White Flight (Rose City Rollers): I remember watching her interview in Brutal Beauty as a total derby newb. I was amazed at how articulately she spoke and how successful she seemed to be in every facet of her life. Roller derby women are some of the most genuine and amazingly accomplished (not to mention diverse) people. White Flight is not only a phenomenal skater (Hello pegassist!); in her career working with children with mental illnesses and coaching her team’s junior derby team she seems to have filled her life with activities she is truly passionate about. That is the kind of life I crave!

Pippi Rip Your Stockings (Ohio Roller Girls): My very first derby game/my very first afterparty; she probably thought I was some sort of psychotic stalker because I couldn’t stop staring at her. When you watch her skate, she looks the epitome of a high caliber athlete. At the after party I sat at a table near her…staring starstruck, every muscle in her body has such amazing definition and consequently she is ridiculously tan because she is also an agricultural goddess/farmer. When I think of the sport’s shift to becoming a mainstream form of athletics Pippi is the poster child I envision.

Lalala (Cleveland Firestarter’s Junior Derby): This little athlete, who even has her own Facebook fan page, is the daughter of retired OHRG skater Handle Barz. Is it possible to feel completely elated with inspiration and simultaneously devastatingly inadequate? She has been roller skating and playing several sports her entire life. I will never be as good as the skater she will become. She skates with such an unadulterated passion, watching her; one knows truly she is the future of this sport. If these junior derby skaters (aptly named fire starters) are the burning, flowing arteries of the derby corporeal body I am thrilled be a small pulsing vein of such a powerful creature.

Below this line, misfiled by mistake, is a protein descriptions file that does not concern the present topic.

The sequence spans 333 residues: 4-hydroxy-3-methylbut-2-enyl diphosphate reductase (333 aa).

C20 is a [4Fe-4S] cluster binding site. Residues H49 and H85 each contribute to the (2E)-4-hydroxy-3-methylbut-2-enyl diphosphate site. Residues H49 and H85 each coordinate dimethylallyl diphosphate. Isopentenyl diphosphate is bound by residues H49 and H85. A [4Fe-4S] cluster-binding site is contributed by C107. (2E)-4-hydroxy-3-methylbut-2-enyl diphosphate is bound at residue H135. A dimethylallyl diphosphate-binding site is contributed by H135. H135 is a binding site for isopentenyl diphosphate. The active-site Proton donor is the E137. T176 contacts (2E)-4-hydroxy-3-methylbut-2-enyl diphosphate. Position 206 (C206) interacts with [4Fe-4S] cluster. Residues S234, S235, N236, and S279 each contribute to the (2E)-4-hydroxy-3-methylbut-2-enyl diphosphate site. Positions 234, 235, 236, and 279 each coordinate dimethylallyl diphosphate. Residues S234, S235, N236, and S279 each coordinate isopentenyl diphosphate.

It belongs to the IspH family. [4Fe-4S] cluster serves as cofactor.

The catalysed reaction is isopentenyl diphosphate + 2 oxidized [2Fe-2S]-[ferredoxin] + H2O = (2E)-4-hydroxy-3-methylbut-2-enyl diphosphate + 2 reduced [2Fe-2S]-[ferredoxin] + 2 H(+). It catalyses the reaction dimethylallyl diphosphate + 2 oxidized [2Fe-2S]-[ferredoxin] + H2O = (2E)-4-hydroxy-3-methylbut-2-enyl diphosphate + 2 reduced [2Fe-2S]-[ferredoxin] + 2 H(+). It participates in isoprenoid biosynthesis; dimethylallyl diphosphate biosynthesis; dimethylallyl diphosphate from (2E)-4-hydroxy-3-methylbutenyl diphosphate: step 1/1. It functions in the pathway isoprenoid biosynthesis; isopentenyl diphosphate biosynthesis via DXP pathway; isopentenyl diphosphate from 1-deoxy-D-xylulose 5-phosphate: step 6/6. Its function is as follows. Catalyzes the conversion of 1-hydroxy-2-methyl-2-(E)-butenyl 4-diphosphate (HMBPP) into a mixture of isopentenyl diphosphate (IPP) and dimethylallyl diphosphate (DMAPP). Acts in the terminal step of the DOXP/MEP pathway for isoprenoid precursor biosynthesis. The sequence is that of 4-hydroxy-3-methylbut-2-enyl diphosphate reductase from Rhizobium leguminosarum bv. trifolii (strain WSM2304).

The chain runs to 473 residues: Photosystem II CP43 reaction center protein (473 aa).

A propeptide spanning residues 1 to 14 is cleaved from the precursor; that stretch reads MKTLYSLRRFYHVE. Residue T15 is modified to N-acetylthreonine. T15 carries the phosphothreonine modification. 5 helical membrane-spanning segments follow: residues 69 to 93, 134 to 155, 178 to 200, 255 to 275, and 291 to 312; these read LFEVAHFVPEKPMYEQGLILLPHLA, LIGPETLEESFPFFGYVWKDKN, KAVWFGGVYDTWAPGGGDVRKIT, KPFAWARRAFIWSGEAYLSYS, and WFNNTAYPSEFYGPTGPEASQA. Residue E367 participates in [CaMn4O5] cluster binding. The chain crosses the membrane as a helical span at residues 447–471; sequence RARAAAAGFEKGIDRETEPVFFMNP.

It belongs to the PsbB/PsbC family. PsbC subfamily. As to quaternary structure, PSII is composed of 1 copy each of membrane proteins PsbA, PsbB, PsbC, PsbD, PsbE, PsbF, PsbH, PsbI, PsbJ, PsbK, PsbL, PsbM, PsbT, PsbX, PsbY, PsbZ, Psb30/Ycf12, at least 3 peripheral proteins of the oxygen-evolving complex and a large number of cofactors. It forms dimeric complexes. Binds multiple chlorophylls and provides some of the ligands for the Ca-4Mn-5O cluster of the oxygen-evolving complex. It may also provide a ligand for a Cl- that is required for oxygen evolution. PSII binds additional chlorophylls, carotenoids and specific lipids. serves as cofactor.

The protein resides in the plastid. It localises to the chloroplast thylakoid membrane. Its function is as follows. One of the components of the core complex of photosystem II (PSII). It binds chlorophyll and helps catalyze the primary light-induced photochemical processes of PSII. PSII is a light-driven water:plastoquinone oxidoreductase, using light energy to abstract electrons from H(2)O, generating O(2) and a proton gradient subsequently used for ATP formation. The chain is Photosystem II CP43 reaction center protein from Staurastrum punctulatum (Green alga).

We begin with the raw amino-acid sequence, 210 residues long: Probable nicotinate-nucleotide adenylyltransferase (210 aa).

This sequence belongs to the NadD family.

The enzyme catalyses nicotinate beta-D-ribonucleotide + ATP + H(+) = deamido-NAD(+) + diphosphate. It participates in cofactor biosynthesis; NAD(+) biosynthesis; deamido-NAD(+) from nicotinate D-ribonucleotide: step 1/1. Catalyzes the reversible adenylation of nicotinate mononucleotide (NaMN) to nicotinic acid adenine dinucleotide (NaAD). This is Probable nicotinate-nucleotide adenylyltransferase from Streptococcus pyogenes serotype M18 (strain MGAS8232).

Hi Wendy,

Thanks so much for sharing your story with me. I’m excited to be on your derby journey with you.

First, I’ll tell you a bit about myself, then I’ll respond to your email. This is my fifth season with Gotham Girls Roller Derby, where I play for Manhattan Mayhem (my home team, of which I’m Vice Captain) and I am in my fourth season with the All Stars. Before that, I skated with Suburbia Roller Derby for a few months when they were first starting up. I had originally tried out for Gotham in 2007, but was cut after callbacks. It seemed like a devastating setback at the time, but in retrospect, it was great to get another year of roller skating under my belt before joining derby. Prior to derby, I played quite a lot of sports, including 6 years of ice hockey and over 10 years of softball. I’d dabbled in many others, as well, but none of them ever really resonated with me the way derby has. I hadn’t been athletic since half a season of rec-league ice hockey my freshman year of college, but in 2006, at 24, I discovered roller derby and fell passionately in love.